Nearly all of the men implicated in last week's attack in Brussels and the November rampage in Paris have something in common – they are ex-convicts.
The two brothers thought to have blown themselves up in suicide attacks at the airport and metro station in Brussels spent time in prison. One was convicted of assault and bank robbery, the other took part in a carjacking.
They are a new breed of violent jihadi — part gangster, part terrorist — that appears to be be particularly receptive to the message of the Islamic State.
Lantin Prison, a minimum security detention facility about 10 minutes from downtown Liege, is one of Belgium's largest prisons. It houses about 960 inmates.
"Maybe for the United States it is a small one," said Philippe Massay, a guard at Lantin who provided a short tour outside its walls. "But here, for Belgium, it is a big one."
The prison has several floors that serve as a maison d'arret, which is meant to be a short-stay prison for those awaiting trial or sentencing. But stays at these facilities have been growing longer and longer, and at Lantin — and in Belgium generally — these units are overflowing.
Massay says the maison d'arret unit here has room for 365 inmates, but more than 700 are being held there. Some prisoners are sleeping on mattresses on the floor.
Officials close to the Brussels investigation believe Ibrahim el-Bakraoui started his transformation from local criminal to violent jihadist in a prison unit much like this one.
A Place To Be Radicalized
Massay says because they are designed for prisoners with short stays, there are few organized programs to keep inmates occupied. As a result, that early chapter of incarceration is when prisoners are considered particularly vulnerable to radicalization.
Massay, who has a gentle, empathetic quality, had a long career as a social worker before he became a prison guard five years ago. Not long after that, he got a masters degree in criminology, with focuses school bullying, terrorism and radicalization.
"I see radicalization in prison, sure," he says — in fact, a prisoner on his floor was convicted on terrorism charges. He was a member of al-Qaida's arm in Somalia, al-Shabab.
"I know there is at least one person [at Lantin] who is a real radical," he says. "I speak often with him and I feel he really is a radical. I have seen what he reads."
And Massay says he has watched him try to radicalize others.
"The scenario is always the same," he says. "This prisoner says [to another prisoner], 'OK, you are punished. Can I help you? Can I give you some advice?' And that's the way he took over the mind of other prisoners.' "
The prisoner has tried to seduce the guards as well, Massay says. "He tries to give me advice. He suggests books I should buy."
Those recommendations include Salafist texts written by radical imams.
Prison guards are supposed to report incidents of radicalization, but unlike Massay, his co-workers haven't been trained. He says they can't tell the difference between someone who is radicalizing an inmate and someone who is merely rediscovering religion.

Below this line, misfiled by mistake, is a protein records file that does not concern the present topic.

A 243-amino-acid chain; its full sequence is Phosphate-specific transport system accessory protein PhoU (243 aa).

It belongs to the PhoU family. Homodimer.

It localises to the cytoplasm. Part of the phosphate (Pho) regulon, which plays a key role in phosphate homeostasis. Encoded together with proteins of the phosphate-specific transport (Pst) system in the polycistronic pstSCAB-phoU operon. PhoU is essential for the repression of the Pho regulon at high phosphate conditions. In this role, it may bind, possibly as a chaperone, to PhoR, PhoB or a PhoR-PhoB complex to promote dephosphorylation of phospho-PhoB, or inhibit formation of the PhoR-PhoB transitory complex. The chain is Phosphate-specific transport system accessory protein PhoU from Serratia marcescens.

The delivery of a Quran, for example, can get a prisoner written up — which to the prisoners smacks of discrimination. They feel they are being punished, essentially, for being Muslim.
Receptive To The ISIS Message
Luk Vervat, who taught English and Dutch in Belgian prisons for years, is now an activist for prison reform. We met him in front of the memorial to the victims of last week's attacks in downtown Brussels.
He believes discrimination is at the core of Belgium's radicalization problem.
"Even if you are born in Belgium, if your skin is brown you are considered a foreigner," he says.
With so few jobs in Brussels, employers tend to hire people who look like themselves, he says, so many in minority communities feel they have little choice but to turn to black market cigarette sales or drug deals.
Drug-dealing is how Salah Abdeslam, who soon will be extradited to France to face charges related to the November terrorist attacks, and his brother Ibrahim Abdeslam, who was a suicide bomber in Paris, made ends meet. Ibrahim Abdeslam met one of the Paris attacks' plotters, Abdelhamid Abaaoud, while they were in prison together.
Vervat says it's a vicious circle.
"If you have overcrowding and you have conditions where they lock up people like they do, you create a collective among the people involved, but also an association with the oppression elsewhere," he says. In other words, when ISIS calls for recruits in Belgium, the group has a receptive audience.
The Ministry of Justice in Belgium declined to discuss radicalization in Belgian prisons, but the reality of it can be seen in the path of Ibrahim el-Bakraoui.
Soon after he was released from prison on his bank robbery charge, he was discovered by Turkish authorities on the border of Syria, where officials think he was trying to join the Islamic State. He eventually returned to Brussels, where he blew himself up at the airport last week.
Taoufik Amzile, a businessman and entrepreneur in Brussels' Moroccan community, is worried that prison has become a rite of passage in some Belgian communities.
"It gives them a status," he says. "It makes them feel they count."
And there is concern that, if radicalized, they may come to view traveling to Syria and fighting for the Islamic State a route to that status and sense of belonging as well.
"There's a link between all these elements that creates a possibility of radicalization, that's clear," Vervat, the prison reform activist, says.
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